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Editorial  |   March 2007
Osteopathic Medical Education in 2007: Plumbing the Depths With the Questions We Ask
Author Notes
  • Address correspondence to Stephen C. Shannon, DO, MPH, President, American Association of Colleges of Osteopathic Medicine, 5550 Friendship Blvd, Suite 310, Chevy Chase, MD 20815-7231. E-mail: sshannon@aacom.org 
Article Information
Medical Education
Editorial   |   March 2007
Osteopathic Medical Education in 2007: Plumbing the Depths With the Questions We Ask
The Journal of the American Osteopathic Association, March 2007, Vol. 107, 105-106. doi:10.7556/jaoa.2007.107.3.105
The Journal of the American Osteopathic Association, March 2007, Vol. 107, 105-106. doi:10.7556/jaoa.2007.107.3.105
Osteopathic medical education (OME) is making great strides on many fronts. The colleges of osteopathic medicine (COMs) are growing in number and size, producing more osteopathic medical graduates than ever before. Osteopathic medical education is transforming the profession from one with a limited regional presence to one with not only a wider presence, but also greater national acceptance, recognition, and respect. 
For several years, COM administrators have been witnessing growth in the number of qualified individuals applying to COMs,1-6 receiving a record number of applications for the 2006-2007 academic year.7 Today, nearly one in five students attending medical school in the United States is attending a COM.8 And, recognizing the serious physician workforce shortages that will confront the nation in the next decade,9 osteopathic medicine is stepping up to the plate to offer solutions that we are uniquely situated to provide. In addition to the growth in OME outlined in the February and March issues of JAOA—The Journal of the American Osteopathic Association, the “osteopathic difference” in this context includes the osteopathic medical profession's tradition of a primary care mission—a mission that is desperately needed for today's and tomorrow's healthcare system.10 Also, osteopathic medicine's patient-centered approach is increasingly recognized as a model of care that all physicians should adopt.11 
Similarly, there has been growth in the number of osteopathic graduate medical education (GME) programs.12 Within the constraints of the funding caps imposed on GME by the Centers for Medicare & Medicaid Services,13 osteopathic programs in primary care and specialty areas are providing more opportunities.12 In addition, competency-based curricular changes and enhanced evaluation processes for our schools and our GME programs are all helping to establish a culture of high-quality outcome expectations for OME.1,14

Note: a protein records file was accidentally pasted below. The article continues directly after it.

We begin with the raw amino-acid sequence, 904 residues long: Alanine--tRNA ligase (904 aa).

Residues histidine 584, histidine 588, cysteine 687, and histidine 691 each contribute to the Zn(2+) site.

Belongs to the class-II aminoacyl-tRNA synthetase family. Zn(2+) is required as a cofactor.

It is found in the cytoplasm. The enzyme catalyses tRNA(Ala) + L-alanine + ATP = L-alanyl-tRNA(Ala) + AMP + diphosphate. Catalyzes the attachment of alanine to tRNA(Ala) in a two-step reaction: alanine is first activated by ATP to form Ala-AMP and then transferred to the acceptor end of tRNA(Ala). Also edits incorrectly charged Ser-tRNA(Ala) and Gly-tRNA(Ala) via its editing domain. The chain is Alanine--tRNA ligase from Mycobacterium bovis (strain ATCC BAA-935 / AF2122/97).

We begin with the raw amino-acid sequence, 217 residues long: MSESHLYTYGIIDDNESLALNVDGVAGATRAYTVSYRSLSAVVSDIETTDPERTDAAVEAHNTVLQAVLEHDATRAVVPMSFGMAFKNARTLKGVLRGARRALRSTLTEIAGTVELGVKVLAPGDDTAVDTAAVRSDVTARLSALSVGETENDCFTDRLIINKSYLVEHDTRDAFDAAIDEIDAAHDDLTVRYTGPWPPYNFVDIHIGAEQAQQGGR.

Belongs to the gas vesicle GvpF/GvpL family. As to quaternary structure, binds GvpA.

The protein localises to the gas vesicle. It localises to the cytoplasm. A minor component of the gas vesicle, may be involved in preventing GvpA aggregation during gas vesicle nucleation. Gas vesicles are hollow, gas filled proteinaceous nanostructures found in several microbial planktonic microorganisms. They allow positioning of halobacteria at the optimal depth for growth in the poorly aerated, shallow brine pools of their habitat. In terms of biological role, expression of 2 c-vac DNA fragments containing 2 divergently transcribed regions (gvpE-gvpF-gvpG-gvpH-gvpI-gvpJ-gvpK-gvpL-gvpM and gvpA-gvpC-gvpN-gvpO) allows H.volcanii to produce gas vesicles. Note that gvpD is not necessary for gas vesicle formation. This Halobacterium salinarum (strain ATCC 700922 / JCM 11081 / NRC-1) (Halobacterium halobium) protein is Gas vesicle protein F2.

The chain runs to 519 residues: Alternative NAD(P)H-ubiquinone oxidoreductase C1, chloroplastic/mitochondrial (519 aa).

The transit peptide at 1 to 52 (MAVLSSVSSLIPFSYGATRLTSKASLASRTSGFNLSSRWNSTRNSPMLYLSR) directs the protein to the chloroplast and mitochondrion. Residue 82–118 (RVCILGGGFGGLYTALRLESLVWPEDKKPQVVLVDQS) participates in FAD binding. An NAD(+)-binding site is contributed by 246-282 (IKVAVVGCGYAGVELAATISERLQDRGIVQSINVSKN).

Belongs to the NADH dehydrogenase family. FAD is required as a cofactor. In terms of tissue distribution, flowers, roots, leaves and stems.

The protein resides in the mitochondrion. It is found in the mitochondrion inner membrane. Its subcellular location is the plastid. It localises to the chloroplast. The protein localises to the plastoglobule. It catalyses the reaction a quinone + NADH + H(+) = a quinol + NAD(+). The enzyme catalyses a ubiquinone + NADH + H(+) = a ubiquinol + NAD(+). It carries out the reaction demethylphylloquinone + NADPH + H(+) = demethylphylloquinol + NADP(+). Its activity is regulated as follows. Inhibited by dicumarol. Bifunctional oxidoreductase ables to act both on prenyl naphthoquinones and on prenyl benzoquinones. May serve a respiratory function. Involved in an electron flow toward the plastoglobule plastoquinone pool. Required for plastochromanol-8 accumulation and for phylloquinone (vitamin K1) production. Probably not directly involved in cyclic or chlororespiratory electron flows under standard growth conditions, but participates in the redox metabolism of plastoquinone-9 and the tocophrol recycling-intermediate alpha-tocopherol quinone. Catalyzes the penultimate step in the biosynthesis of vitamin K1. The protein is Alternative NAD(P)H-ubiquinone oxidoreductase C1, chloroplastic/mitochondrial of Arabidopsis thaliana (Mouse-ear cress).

However, successful growth in a system that is undergoing transition may lead to new challenges, uncertainty, and anxiety about the future. As we move forward, we must ask ourselves the following questions: 
  • Will COMs continue to attract sufficient numbers of high-quality applicants to produce a high-quality osteopathic physician workforce1?
  • What can the osteopathic medical profession do to ensure that our profession reflects the demographics of the populations it serves1?
  • Do osteopathic medical educators have the depth of resources (ie, leadership, clinical faculty, clinical training opportunities, and financial resources) necessary to continue to grow?
  • Will the Centers for Medicare & Medicaid Services lift or modify their present cap on funding for GME to address the projected physician workforce shortage? If the cap will not be lifted, will our graduates have access to adequate numbers of high-quality GME positions, given the anticipated growth in the number of medical graduates nationwide?
  • Can the osteopathic medical profession help the number of available osteopathic GME programs12 keep pace with the increasing number of osteopathic medical graduates?
  • What is the role of osteopathic postdoctoral training institutions,14 COMs,1 and osteopathic medical specialty boards15 in the growth and accreditation of osteopathic GME?